Essay on Indian Festivals for Children
Many festivals are celebrated in India. There are three kinds of festivals. Some are national, some are religious and some festivals are linked with the seasons and the harvesting of crops. Festivals are celebrated in different ways in different parts of India.
These festivals are celebrated in honour of great events of national importance. National festivals are important to every Indian and are celebrated by one and all.
India became independent on 15th August, 1947. This day is celebrated as Independence Day.
Every year, on this day, the Prime Minister of India hoists the Indian National flag at the Red Fort, in Delhi. He then addresses the people of the nation form the ramparts of this historical fort.
Republic Day marks the day when India became a democratic Republic on 26th January, 1950.
In New Delhi, our armed forces, school children and folk dancers take part in a grand parade. The President of India takes the salute as they march down Rajpath.
The latest defense equipment is also displayed. Children who have won the National Bravery Awards are also part of this parade.
Floats from different states are the main attraction of the parade. Lakhs of people gather to enjoy the magnificent spectacle.
Important government buildings are light up at night. Flag hoisting and parades are also organized in all the state capitals.
In schools, we hoist the flag; sing the national anthem and patriotic songs, on both Independence Day and Republic Day.
Prayer meetings are held at Raj Ghats in New Delhi, at his Samadhi.
Khadi is woven on the Charkha as a mark of respect to Mahatma Gandhi.
Many religious festivals are celebrated in our country. People wear new clothes, prepare sweets and special dishes and greet one another. Even fairs are held on these days.
A ten-day festival called Navratri is celebrated in many parts of India. It marks the victory of good over evil. Lord Rama had killed the demon king Ravana on the tenth day.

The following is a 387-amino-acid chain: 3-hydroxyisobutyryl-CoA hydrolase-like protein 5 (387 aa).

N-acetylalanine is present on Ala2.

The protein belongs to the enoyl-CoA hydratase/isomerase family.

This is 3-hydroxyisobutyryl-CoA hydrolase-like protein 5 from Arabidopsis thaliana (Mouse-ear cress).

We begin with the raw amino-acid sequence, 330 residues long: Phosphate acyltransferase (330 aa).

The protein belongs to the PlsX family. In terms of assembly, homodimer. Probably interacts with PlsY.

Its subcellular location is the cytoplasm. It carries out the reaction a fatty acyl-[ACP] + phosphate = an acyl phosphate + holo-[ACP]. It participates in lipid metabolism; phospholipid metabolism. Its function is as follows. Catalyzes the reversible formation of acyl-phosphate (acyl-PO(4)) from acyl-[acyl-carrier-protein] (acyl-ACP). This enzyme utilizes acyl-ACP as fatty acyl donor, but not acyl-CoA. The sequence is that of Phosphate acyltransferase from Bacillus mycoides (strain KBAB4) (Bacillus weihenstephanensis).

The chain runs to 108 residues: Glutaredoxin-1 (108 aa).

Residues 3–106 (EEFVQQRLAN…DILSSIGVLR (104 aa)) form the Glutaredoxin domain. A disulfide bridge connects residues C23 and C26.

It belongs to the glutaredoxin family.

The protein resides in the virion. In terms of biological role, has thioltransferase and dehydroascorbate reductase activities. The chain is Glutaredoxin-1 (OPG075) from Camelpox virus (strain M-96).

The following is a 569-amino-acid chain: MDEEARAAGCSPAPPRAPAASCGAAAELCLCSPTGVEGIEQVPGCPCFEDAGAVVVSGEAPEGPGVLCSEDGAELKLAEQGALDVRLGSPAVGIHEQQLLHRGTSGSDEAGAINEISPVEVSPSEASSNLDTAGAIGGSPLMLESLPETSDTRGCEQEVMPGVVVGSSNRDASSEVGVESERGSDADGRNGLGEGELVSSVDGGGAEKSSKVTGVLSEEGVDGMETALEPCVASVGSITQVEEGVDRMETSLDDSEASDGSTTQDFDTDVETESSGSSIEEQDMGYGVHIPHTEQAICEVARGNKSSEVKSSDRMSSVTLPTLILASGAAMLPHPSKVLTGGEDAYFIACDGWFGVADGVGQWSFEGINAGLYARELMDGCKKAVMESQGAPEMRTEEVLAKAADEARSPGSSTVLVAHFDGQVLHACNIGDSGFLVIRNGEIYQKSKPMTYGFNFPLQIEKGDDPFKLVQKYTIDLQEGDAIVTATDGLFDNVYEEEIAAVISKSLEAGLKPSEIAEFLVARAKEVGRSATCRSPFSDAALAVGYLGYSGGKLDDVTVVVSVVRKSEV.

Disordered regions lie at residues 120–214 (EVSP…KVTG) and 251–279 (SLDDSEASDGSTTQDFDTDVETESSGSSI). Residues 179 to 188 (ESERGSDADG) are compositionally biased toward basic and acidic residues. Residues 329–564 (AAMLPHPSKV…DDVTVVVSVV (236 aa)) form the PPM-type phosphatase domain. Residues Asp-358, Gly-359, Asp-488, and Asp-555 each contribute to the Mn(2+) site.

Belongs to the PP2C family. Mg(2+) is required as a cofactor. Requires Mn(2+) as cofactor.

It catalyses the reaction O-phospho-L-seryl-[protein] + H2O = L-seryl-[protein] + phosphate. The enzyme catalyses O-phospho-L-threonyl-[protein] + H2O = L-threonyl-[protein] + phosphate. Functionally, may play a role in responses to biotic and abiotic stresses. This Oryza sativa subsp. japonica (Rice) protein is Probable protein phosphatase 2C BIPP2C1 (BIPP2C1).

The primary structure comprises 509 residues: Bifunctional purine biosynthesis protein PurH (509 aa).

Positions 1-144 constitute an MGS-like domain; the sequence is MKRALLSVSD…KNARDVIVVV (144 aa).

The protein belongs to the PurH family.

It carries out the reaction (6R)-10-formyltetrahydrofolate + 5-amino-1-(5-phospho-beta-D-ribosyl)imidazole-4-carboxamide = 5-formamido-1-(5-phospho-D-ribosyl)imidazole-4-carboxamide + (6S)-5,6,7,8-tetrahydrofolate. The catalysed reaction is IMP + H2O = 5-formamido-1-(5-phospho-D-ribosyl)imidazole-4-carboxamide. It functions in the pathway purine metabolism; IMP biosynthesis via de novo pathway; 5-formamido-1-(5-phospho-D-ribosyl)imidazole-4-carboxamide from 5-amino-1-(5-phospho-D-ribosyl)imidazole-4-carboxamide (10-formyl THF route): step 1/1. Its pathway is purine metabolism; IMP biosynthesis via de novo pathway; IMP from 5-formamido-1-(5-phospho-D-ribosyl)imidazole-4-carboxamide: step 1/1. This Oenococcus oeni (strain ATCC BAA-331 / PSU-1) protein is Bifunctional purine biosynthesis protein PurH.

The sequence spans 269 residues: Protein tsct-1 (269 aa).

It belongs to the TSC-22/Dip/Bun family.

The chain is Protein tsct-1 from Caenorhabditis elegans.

Ram-lila is enacted for ten days. On the tenth days, called Dassehra or Vijaya Dashmi, effigies of Ravana are burnt.
In Bengal, Assam, Odisha and Tripura, this is celebrated as Durga Puja. Idols of Goddess Durga are set up in pandals and on the tenth day, these idols are immersed in rivers or lakes.
Especially people from Bengal, bring Goddess Durga idols to their house, and pray.
Diwali the festival of lights, is celebrated to mark Lord Rama’s return to his kingdom Ayodhya after a period of 14 years in exile.
Among the Hindus, Diwali is the most important festival. People clean their homes, light up diyas, wear new clothes, visit friends and relatives, and distribute sweet and gifts.
Women make colourful designs, called rangoli, in front of the houses.
Children burst firecrackers. Businessmen and traders celebrate Diwali by worshipping Lakshmi the Goddess of Wealth. The Hindu New Year begins on the next day.
The Muslims offer namaz or prayers in the mosque. They wish each other ‘Eid Mubarak’. A sweet called “sewain” is prepared on this occasion.
Christmas marks the birthday of Lord Jesus Christ on 25th December. People attend church for the midnight mass, sing carols and exchange gifts.